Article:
Happy Sir Arthur Conan Doyle Day! As someone who's rewatched the BBC Sherlock series countless times, it seems fitting to do a quick overview on some of my favorite adaptations over the last couple of decades.

BBC’s Sherlock (2011)

Image courtesy of BBC

What more can be said about this? It’s been over a decade since the pilot aired and six years since Season 4 came out, but it’s still a joy to watch every time. Critically acclaimed and beloved by fans worldwide, Steven Moffat and Mark Gatiss bring the brilliant detective and the hardy doctor to life for a whole new generation of fans in modern-day London.

Enola Holmes (2020)

Image courtesy of Netflix

Enola Holmes provides a fresh twist on the 19th-century setting of the original stories, choosing to focus on Sherlock’s younger sister, Enola (Millie Bobby Brown). The Netflix movies explore the limitations of gender for even the brightest, spunkiest mind that England has to offer. Adapted from Nancy Springer’s children’s series, this is the latest installation in the long line of big-name Sherlock Holmes adaptations. It’s refreshing to see Enola tackle issues for a hidden half of society.

Sherlock Holmes (2009)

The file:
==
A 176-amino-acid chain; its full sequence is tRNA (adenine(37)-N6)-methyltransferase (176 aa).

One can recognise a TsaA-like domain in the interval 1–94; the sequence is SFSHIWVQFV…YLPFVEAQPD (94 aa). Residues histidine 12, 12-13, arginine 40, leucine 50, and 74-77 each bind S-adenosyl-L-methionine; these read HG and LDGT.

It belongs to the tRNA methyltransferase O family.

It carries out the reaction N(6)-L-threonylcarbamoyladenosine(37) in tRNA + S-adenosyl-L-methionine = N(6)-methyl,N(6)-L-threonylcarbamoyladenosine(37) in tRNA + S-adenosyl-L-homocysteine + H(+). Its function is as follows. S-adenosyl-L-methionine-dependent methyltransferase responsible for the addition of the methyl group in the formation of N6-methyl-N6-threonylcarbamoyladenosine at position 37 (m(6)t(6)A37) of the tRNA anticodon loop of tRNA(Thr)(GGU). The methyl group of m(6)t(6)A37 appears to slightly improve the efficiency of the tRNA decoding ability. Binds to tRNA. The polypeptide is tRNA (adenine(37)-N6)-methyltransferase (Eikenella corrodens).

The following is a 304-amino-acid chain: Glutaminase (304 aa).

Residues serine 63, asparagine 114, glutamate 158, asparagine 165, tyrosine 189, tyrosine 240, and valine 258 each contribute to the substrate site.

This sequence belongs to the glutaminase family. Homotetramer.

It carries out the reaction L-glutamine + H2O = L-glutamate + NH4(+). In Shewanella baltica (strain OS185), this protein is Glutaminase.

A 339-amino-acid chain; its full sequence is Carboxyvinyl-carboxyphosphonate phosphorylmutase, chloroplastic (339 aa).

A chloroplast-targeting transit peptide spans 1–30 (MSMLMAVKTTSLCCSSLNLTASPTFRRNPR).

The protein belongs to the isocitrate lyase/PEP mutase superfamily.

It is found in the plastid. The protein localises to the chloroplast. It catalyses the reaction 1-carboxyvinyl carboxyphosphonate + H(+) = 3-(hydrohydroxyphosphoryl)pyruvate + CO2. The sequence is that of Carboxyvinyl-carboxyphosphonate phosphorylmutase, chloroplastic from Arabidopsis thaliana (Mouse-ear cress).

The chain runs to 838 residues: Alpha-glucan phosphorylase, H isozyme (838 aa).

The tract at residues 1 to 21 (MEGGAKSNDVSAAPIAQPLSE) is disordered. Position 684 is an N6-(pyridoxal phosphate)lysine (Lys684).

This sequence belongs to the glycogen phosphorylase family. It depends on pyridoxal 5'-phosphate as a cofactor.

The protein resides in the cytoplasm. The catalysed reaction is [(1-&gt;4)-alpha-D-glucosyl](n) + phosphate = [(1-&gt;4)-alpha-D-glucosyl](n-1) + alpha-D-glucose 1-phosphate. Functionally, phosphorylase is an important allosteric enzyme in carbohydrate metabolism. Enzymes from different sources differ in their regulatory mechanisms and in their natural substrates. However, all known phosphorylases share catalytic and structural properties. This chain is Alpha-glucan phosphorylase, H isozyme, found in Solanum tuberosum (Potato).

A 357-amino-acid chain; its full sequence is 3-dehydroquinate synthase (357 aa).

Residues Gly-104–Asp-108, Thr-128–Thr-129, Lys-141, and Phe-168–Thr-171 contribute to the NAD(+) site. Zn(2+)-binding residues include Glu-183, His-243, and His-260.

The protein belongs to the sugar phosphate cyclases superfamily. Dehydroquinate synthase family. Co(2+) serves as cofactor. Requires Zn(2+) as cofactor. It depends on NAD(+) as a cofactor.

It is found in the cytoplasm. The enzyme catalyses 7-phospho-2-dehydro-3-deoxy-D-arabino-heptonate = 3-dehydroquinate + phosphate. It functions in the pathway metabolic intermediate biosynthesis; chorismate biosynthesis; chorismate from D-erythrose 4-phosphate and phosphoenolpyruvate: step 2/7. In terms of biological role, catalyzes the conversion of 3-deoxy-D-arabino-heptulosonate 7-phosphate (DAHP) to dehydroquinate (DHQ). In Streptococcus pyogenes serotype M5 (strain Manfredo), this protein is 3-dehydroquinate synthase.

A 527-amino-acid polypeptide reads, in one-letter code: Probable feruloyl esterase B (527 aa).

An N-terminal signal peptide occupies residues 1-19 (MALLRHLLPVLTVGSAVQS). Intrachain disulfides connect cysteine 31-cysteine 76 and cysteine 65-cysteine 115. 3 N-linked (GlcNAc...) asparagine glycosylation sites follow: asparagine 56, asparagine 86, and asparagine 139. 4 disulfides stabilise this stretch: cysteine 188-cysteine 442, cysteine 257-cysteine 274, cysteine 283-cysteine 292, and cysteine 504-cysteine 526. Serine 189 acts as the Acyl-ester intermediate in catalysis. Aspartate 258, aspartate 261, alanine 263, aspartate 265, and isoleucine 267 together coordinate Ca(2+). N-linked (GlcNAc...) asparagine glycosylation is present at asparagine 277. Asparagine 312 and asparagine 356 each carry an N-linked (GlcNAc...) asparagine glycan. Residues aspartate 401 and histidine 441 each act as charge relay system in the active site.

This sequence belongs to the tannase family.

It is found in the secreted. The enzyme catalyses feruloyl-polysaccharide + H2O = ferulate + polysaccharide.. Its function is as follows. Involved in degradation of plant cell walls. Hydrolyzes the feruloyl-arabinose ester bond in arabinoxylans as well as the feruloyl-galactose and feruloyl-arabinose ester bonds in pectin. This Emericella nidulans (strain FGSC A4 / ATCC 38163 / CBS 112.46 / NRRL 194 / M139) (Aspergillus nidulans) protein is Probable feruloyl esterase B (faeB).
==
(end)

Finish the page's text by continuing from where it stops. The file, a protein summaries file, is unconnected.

Image courtesy of Warner Bros. Pictures

Grittier than the other entries in this list and somewhat thematically darker, Sherlock Holmes (2009), directed by Snatch director Guy Ritchie, is a must-watch if you want to enjoy the detective stories in their original time period. Robert Downey Jr. brings a more whimsical air to Holmes, and Jude Law’s Watson is quietly amusing. With Rachel McAdams as the iconic Irene Adler, it’s hard to not enjoy this more scientifically-focused storyline.

House, M.D. (2004)

Image courtesy of Fox

Maybe not obviously a Sherlock adaptation, but once the connection is made, it’s difficult to deny that this procedural is based on Doyle’s stories. David Shore’s House, M.D. ran for eight years on Fox. Starring Hugh Laurie as an acerbic doctor with addiction issues, the show’s formulaic approach can grow tiring, but it’s always a pleasure to watch House reluctantly treat his waiting room patients though despite his repugnant personality. Watson is embodied in Dr. James Wilson, the hospital’s head of oncology and House’s best friend, whose administrative pull is often just enough to keep his friend from being sacked. Consider watching this with your pre-med friend––I did it, and it was incredibly entertaining.